Oliver doesn’t envision selling, however—he’d rather partner with a gallerist or a restaurateur, do something “in the spirit of the High Line.” He recently spent $2 million to upgrade the building’s façade. Now he’d like to stick around to enjoy his good fortune. “These days around here, you see women in fur coats buying million-dollar paintings,” he says. “When I bought this place, the women in fur coats around here were usually men.” He was an early supporter of the Friends of the High Line, making what he describes as a “substantial” donation. “A lot of good’s come out of the High Line,” he says. “This is a gold mine. The landlords should be thanking them.”
In fact, even before the city announced, in June 2005, that it had approved the rezoning plan that would preserve the High Line and allow for new construction projects all along its length, savvy real-estate speculators had grasped the potential of a “High Line” neighborhood. The developer Alf Naman, who’d been circling the area since the mid-nineties, bought up about a half-dozen properties. “I saw what happened in Tribeca,” he says, “and I didn’t want to miss out here.” He’s now developing three properties, including a hotel that will look out directly on the High Line and a condo tower by architect Jean Nouvel at 100 Eleventh Avenue, with a bistro-style restaurant on the main floor. (Danny Meyer is rumored to be the eventual tenant.) André Balazs, the hotel impresario, who was also an early donor to Friends of the High Line, purchased two plots of land on either side of the track, near 14th Street, where he’s building a Standard Hotel. “We started construction before it was even clear who owned the High Line,” he says—a gamble that he says now is “looking brilliant.” His hotel will literally straddle the High Line, and in his ideal vision, Balazs will offer his guests direct access through a stairway from the hotel to the park—though the details of who can or can’t build entrances to the High Line, and what exactly those entrances might look like, and whether you can put patio chairs or café tables out on the High Line grounds, are all still being hashed out with the city. But Balazs is confident he’ll get his staircase. “This is going to happen,” he says.
Farther north, the architects Della Valle Bernheimer are building two new projects, one on 459 West 18th and one at 245 Tenth Avenue, and Jared Della Valle is still looking for other opportunities. “But there’s been a frenzy in the neighborhood,” he says, “to the point that properties are trading at a rate that doesn’t make any sense.” Some mid-block parcels are still coming on the market, as leases run out or reluctant sellers are swayed by the arrival of the money truck. “But the majority of the A locations”—meaning ones right on the High Line—“have already traded hands.” He mentions the one crown jewel that’s still available—a huge lot at 18th and Tenth Avenue, right next to Gehry’s building. “We put an offer on that,” he says, “but we dropped out when prices went through the roof.” Prices in the neighborhood have gone up 30 percent in the last year, and are now among the highest in the city, with some lots going for over $500 a developable square foot. I ask Della Valle how those numbers compare with other Manhattan neighborhoods. He pauses. “There’s not much out there. You’re talking Central Park West.” For developers, investing at those prices, he says, is “like Russian roulette, except there are four bullets in the gun instead of one.”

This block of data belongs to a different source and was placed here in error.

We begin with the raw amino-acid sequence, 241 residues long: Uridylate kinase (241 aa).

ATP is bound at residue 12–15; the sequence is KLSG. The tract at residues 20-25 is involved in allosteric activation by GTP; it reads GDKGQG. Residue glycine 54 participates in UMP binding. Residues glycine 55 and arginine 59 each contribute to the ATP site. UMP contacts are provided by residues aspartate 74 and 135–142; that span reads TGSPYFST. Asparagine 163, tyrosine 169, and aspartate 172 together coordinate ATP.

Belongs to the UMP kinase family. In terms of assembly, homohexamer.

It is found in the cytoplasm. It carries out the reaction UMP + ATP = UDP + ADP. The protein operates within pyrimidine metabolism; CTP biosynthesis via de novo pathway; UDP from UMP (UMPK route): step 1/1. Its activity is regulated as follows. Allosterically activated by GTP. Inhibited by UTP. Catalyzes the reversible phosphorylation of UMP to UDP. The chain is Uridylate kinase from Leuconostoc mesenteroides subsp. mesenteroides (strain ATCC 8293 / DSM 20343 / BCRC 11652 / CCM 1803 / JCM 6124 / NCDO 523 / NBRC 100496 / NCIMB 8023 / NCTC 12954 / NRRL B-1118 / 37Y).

Of course, far West Chelsea, with its mix of low-income housing and hot-spot restaurants and galleries and supersize clubs, has long been a neighborhood in transition. But the arrival of the High Line—it’s a park! In the sky!—offers developers a glamorous, one-of-a-kind amenity to pitch to millionaire buyers. Balazs, for one, is confident he’ll recoup his investment, but he’s not so sure about those who got there after him. “There are parts of the High Line that have charm, and other parts where it’s really nothing more than a piece of steel running through a piece of property,” he says. “But the mere phrase High Line is now a buzzy phrase. So I think you’re going to find all sorts of worthless developments going up, where people will happily tag the name ‘High Line’ to their project, hoping to give an otherwise lackluster project some sizzle.”
There are three central ironies to the story of the High Line. The first is that, for twenty years, local property owners were the main opponents to the park-conversion plan. At the height of his battle with Friends of the High Line, Edison’s Gottesman launched a propaganda campaign. “They had one flyer that said, ‘Money doesn’t grow on trees, and last we checked, it isn’t growing in the weeds of the High Line,’ ” says Hammond. “Now the irony is, money is growing in the weeds of the High Line—for them, and they’re picking it.”